Huge congratulations rightly go out to the members of the Burgerville Workers’ Union for winning NLRB elections at two Burgerville locations, and in the process, becoming part of the first union in history to be certified as an official collective bargaining representative in a fast food establishment.
But those of us who cheer these workers on must understand. We may only be at the very first step of a long struggle to win a union to stand behind these brave, determined workers. To be real, and to be worth the sacrifice, the newly minted union must negotiate a contract with Burgerville that actually increases workers’ security and makes material improvements to their working conditions.
As the initial rounds of bargaining open, the company has come to the table with representations of its good faith, even having taken to the media to present Burgerville as respectful of workers’ rights and eager to become a pioneer in the industry in working productively with the union. If the company is sincere, negotiating a contract should be quick and relatively painless.
But so far, nothing substantive has been agreed, and, at the same time, key activists have been fired on pretextual charges by the company, which refuses to discuss their reinstatement. One wonders.
If you assume that Burgerville is just as opposed to sharing control of its workplaces as it has been up to now, we still could have a huge fight ahead. Workers at about half a dozen of the 42 Burgerville stores have publicly come out in support of the union, and so far have won NLRB elections at only two. The contract would only cover workers at the two NLRB-certified locations. If a beneficial contract is quickly negotiated, this would encourage workers in other stores to join the campaign. To avoid this, Burgerville could slow walk the contract negotiations and continue pressuring the workers who led this historic drive in an effort to convince workers in unorganized stores—and even in the organized shops—that there is no future with the union, and no benefit from paying union dues. We are hopeful that the company will continue having real discussion about the union’s demands for fairer scheduling, better wages, and a safer, more respectful work environment. But if Burgerville management is blowing smoke about wanting to respect workers’ choice to organize, it may dig in against allowing any good to come from recognition of the union.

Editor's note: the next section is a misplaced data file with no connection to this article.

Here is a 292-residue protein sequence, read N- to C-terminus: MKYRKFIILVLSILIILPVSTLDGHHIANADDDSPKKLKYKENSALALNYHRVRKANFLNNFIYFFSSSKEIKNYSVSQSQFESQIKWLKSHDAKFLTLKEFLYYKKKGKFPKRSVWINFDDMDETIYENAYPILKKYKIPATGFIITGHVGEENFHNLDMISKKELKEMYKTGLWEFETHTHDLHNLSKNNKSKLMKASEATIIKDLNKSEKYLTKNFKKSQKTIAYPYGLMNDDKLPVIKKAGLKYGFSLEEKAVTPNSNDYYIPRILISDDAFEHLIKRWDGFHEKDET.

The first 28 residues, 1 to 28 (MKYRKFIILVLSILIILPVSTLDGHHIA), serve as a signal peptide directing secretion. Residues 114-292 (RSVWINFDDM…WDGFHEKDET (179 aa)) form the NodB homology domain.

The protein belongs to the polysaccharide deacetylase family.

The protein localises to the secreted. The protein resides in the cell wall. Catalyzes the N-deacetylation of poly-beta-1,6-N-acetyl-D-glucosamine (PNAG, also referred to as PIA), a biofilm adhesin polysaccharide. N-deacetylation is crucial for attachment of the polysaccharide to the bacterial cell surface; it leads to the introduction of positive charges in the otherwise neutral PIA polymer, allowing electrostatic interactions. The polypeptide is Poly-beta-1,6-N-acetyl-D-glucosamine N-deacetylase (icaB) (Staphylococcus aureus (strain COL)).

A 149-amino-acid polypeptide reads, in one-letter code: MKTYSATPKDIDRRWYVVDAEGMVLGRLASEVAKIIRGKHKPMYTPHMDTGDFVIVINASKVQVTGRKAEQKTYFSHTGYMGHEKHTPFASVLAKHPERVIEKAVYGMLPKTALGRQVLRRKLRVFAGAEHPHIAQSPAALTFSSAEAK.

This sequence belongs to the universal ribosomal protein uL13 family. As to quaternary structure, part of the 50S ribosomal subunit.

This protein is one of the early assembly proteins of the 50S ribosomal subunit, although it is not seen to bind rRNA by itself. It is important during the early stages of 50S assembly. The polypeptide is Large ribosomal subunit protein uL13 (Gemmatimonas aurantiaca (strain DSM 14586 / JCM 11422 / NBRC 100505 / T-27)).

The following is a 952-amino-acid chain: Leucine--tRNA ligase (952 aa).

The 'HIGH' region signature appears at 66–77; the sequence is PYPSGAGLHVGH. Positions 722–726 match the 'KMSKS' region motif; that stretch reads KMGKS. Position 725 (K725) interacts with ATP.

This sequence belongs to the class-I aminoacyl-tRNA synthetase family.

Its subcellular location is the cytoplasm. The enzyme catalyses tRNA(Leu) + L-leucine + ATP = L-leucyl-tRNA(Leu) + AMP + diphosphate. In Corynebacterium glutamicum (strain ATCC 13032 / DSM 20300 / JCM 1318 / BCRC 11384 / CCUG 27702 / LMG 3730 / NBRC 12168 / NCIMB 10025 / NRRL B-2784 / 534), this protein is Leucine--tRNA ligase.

If that happens, what’s to be done? In the long run, the NLRA must be amended to require arbitration of first contracts. Under such a system, after a reasonable period of bargaining to reach a mutual agreement, both sides would offer their last and best offer of contract terms, and an arbitrator would choose one or the other offer, which would be recognized as the initial contract. Since both sides will want their terms to be chosen, each has incentive to offer the most reasonable acceptable terms. At a minimum, the workers would win a first contract.
Of course, we can’t expect any such change soon. But when Democrats again win control of the federal government, this, and other, labor law reforms must have a very high priority. It is not acceptable that labor law reform be put off, once again, until a “later” that never comes.
In the meantime, the workers have to stay strong, and stay together, girding for what could be a long struggle. The community must rise to support this historic effort. Even after the election victories, the boycott of Burgerville called by the union remains in effect. We can help by honoring the boycott. A rite of spring in my family, and one of my own favorite indulgences, has long been celebrating the arrival of fresh Oregon berries by enjoying a Burgerville strawberry shortcake. Won’t be doing that this spring. I hope you won’t either.
And as workers reach out for help, the community must respond with enthusiasm and vigor.